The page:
After my now ex-husband left me, I fell into pieces (as one does when their life falls apart swiftly without warning). However, I was a few days away from my approval interview (the final step in the candidacy process in the ELCA) and a month away from finishing my internship. I would soon be searching for a call and was anticipating becoming an ordained minister, the culmination of around 15 years of work, wandering, struggling and waiting. Years ago, while in my second year of seminary, my father died and that falling apart led me to leave the candidacy process and seminary altogether. I could not, I would not, let that happen again.
by Pastor Allison Johnson
Genesis 45:3-11, 15
I am troubled by this text and the Gospel this week. There are a lot of power dynamics at play.
From early on Joseph was hated by his brothers (Genesis 37:4) because he was his father’s
favorite. He was even given a fancy, special coat simply for being the favorite. Then Joseph has
two dreams, where in one Joseph’s bundles of wheat stood higher than his brother’s. In the
second dream the sun, moon, and eleven stars bowed down to him. Eleven matters because of
Joseph’s eleven brothers. The significance was not lost on the brothers or on Joseph’s father.
by Rev. Elizabeth Rawlings
'Prepare the way of the Lord, make his paths straight. Every valley shall be filled, and every mountain and hill shall be made low, and the crooked shall be made straight, and the rough ways made smooth; and all flesh shall see the salvation of God.’
I live in the greater Seattle area, at the top of a hill. Every night, on the way home, traffic before the exit to my neighborhood traffic slows to 10-25 miles per hour below the speed limit. For the longest time I couldn’t figure out why. It’s because of the hill. It slows everything down. No matter how many times everyone has been on that stretch of highway, no one seems to remember that you need to push down a little more on the gas pedal in order to keep the same speed. The hill just makes the going a little more difficult. When it snows, forget about it. My neighborhood is impassable. The hills turn from obstacles that slow things down to monoliths that bring the world to a halt. I’ve been stuck in snow before where four inches of snow made the roads so bad I had to park my car and go home (for some video of what it is like to drive in Seattle in a couple inches of show, check this out. It’s no joke).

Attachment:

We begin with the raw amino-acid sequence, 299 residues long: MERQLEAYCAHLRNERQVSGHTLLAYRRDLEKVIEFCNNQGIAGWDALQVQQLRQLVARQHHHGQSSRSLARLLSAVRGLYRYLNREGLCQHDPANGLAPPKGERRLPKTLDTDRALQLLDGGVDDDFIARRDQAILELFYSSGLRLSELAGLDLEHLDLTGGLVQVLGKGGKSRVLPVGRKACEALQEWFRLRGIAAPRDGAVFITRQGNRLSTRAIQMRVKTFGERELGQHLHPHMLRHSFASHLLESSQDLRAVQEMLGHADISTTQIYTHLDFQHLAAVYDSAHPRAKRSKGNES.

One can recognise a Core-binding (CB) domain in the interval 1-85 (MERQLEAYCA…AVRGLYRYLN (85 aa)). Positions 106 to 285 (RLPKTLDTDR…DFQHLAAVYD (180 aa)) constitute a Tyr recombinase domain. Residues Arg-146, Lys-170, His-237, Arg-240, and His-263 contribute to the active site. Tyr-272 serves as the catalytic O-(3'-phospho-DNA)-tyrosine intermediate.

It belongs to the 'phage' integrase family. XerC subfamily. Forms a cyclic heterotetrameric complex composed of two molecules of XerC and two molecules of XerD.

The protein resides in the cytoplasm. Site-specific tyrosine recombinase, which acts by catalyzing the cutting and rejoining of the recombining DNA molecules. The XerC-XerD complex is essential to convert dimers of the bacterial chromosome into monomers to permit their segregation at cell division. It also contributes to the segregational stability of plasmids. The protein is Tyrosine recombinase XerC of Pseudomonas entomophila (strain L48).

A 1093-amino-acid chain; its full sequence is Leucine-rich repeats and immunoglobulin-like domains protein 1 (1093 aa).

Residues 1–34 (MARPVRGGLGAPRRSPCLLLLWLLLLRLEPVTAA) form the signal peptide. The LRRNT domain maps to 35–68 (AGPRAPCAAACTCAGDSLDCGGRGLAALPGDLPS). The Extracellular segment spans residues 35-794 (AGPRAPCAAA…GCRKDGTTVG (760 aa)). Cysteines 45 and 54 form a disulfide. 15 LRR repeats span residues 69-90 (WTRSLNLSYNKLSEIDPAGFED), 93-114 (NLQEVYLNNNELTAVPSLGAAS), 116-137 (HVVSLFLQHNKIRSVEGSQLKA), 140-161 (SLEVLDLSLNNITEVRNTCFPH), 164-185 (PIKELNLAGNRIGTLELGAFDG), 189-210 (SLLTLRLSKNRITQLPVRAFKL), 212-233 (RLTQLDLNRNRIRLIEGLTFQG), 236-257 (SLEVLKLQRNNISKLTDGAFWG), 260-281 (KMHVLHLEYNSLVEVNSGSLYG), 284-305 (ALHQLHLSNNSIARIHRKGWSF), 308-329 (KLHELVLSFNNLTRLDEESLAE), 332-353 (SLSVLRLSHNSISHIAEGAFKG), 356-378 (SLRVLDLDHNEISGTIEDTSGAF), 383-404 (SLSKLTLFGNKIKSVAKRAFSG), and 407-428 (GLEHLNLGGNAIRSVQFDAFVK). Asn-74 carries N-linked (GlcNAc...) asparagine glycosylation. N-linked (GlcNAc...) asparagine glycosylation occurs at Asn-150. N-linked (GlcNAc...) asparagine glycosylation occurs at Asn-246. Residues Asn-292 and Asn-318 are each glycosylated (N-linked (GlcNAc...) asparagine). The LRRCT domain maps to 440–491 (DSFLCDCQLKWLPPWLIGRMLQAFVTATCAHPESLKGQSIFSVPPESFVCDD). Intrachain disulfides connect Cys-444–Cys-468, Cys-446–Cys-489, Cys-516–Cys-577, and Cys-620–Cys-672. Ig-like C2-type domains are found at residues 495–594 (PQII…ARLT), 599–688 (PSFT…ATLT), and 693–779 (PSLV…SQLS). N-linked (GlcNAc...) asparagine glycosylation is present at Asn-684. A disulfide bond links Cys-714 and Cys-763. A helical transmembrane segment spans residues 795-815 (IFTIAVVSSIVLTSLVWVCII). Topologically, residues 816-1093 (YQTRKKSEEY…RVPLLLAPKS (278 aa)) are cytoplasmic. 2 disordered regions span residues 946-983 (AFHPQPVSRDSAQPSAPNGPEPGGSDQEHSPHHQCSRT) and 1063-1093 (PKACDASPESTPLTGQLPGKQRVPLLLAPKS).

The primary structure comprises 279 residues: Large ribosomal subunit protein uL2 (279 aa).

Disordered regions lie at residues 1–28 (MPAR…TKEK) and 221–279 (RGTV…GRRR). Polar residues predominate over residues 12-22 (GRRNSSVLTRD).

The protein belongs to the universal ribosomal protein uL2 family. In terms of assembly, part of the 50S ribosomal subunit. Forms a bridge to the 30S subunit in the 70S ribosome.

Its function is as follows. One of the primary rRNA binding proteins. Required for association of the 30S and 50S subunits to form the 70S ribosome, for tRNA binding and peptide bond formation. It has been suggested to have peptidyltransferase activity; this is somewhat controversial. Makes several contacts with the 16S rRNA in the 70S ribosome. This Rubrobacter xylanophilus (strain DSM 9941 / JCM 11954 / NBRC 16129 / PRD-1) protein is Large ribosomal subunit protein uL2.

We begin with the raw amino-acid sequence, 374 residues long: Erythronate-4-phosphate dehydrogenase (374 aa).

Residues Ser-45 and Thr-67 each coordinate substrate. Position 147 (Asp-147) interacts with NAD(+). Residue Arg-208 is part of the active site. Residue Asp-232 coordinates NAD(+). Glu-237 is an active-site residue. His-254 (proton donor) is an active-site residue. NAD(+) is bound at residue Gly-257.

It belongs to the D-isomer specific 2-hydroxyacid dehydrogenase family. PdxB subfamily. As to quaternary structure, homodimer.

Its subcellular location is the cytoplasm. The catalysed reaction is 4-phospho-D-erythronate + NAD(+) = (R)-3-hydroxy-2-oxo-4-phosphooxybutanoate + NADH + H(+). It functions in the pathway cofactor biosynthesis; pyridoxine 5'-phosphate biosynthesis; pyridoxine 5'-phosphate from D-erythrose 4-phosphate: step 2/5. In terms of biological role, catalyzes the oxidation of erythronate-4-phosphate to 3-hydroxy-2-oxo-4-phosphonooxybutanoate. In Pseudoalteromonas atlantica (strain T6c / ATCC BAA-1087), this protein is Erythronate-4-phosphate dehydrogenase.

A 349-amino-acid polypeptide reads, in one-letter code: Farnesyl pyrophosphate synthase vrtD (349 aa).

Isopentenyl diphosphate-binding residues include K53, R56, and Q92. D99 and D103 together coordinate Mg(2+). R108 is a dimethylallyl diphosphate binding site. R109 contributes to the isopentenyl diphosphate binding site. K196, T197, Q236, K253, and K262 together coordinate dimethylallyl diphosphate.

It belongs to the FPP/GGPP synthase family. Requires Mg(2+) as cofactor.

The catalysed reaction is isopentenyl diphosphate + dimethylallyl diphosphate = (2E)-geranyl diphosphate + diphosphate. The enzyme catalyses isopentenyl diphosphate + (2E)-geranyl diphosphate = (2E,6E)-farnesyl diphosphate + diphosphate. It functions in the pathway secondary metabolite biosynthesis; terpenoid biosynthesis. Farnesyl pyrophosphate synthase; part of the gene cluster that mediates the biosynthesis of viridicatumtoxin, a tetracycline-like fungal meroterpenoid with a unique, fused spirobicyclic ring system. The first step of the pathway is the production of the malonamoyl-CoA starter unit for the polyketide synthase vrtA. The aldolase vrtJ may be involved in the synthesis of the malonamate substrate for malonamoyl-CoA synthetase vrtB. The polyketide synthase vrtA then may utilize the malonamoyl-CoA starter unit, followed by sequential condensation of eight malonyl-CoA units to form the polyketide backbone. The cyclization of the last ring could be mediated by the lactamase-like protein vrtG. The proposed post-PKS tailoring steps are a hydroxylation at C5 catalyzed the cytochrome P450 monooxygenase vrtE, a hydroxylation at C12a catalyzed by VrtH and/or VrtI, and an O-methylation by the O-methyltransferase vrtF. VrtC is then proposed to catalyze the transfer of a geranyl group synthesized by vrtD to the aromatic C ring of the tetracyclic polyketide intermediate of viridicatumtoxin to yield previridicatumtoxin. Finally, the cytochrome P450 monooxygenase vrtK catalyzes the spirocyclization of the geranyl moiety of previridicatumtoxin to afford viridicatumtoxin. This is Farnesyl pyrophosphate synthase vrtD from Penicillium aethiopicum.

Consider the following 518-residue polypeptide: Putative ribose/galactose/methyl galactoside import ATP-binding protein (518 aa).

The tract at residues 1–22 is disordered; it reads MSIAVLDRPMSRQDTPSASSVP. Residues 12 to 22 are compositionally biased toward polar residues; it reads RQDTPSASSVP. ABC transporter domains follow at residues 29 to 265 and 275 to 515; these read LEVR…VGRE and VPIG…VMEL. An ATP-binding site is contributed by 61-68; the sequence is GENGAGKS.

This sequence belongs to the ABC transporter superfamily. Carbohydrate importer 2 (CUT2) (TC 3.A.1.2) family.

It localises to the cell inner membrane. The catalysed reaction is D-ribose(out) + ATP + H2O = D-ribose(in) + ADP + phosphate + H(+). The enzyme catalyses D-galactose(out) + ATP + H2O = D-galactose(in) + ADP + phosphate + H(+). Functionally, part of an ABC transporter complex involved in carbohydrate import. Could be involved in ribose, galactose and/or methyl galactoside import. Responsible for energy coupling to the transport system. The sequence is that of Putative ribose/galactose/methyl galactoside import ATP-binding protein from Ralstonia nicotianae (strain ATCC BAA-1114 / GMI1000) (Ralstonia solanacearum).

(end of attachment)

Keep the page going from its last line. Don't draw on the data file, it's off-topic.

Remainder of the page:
I grew up in suburban Cleveland. There’s this curve on the East Side that, when initially built, wasn’t graded. It seemed like every morning growing up, the voice on the classical music station (shout out to WCLV!) told us there was either a severe backup or a bad accident on the aptly-named Dead Man’s Curve.
Every place I have ever lived from Cleveland to the mountains of western North Carolina to Chicago to Seattle has had potholes. The joys of having to navigate my way around roads that appear to be the victims of asphalt devouring groundhogs never seems to end.
Curves, hills, valleys, rough roads… these are all obstacles to us getting to our destinations. John, through the words of the prophet Isaiah, calls out that the way to prepare for the Lord is to flatten, straighten, and smooth and *then* the flesh shall see the salvation of God.